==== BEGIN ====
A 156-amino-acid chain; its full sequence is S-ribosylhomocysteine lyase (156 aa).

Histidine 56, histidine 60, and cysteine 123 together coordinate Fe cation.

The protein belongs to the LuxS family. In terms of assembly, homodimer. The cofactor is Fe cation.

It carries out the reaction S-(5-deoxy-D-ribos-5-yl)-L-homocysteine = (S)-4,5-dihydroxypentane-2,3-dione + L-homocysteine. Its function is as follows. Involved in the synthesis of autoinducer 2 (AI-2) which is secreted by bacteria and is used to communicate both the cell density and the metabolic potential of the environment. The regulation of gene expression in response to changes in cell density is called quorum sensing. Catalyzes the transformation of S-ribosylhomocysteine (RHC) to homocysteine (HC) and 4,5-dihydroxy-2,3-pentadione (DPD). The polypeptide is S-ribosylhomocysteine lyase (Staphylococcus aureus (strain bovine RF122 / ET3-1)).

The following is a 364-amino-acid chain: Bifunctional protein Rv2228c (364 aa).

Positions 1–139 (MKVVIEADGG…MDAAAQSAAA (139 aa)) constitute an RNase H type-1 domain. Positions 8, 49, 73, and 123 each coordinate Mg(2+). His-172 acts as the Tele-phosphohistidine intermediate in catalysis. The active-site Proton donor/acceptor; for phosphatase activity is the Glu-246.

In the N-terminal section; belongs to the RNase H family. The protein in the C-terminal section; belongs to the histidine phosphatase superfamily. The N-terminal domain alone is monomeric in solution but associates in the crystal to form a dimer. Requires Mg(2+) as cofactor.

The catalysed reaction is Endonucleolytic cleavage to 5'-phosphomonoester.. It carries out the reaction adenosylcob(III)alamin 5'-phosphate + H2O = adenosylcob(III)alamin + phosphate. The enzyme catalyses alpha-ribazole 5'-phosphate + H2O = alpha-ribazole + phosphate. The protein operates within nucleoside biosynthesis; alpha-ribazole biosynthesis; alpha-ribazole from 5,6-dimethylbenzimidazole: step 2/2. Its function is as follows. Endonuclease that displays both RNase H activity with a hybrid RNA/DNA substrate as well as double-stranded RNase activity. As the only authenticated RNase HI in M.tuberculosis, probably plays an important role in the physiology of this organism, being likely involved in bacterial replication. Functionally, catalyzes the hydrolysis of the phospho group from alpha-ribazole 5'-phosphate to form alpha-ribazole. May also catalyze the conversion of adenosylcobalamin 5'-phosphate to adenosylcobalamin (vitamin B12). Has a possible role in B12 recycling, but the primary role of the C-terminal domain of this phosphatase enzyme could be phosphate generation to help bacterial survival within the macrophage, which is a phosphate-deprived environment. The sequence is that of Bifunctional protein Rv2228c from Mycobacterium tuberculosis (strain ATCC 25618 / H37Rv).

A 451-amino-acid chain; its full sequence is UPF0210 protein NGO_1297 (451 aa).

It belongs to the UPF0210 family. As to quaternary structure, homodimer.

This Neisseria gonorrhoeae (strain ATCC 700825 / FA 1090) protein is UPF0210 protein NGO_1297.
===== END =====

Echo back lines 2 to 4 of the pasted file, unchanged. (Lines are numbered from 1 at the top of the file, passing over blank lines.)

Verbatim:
Histidine 56, histidine 60, and cysteine 123 together coordinate Fe cation.

The protein belongs to the LuxS family. In terms of assembly, homodimer. The cofactor is Fe cation.

It carries out the reaction S-(5-deoxy-D-ribos-5-yl)-L-homocysteine = (S)-4,5-dihydroxypentane-2,3-dione + L-homocysteine. Its function is as follows. Involved in the synthesis of autoinducer 2 (AI-2) which is secreted by bacteria and is used to communicate both the cell density and the metabolic potential of the environment. The regulation of gene expression in response to changes in cell density is called quorum sensing. Catalyzes the transformation of S-ribosylhomocysteine (RHC) to homocysteine (HC) and 4,5-dihydroxy-2,3-pentadione (DPD). The polypeptide is S-ribosylhomocysteine lyase (Staphylococcus aureus (strain bovine RF122 / ET3-1)).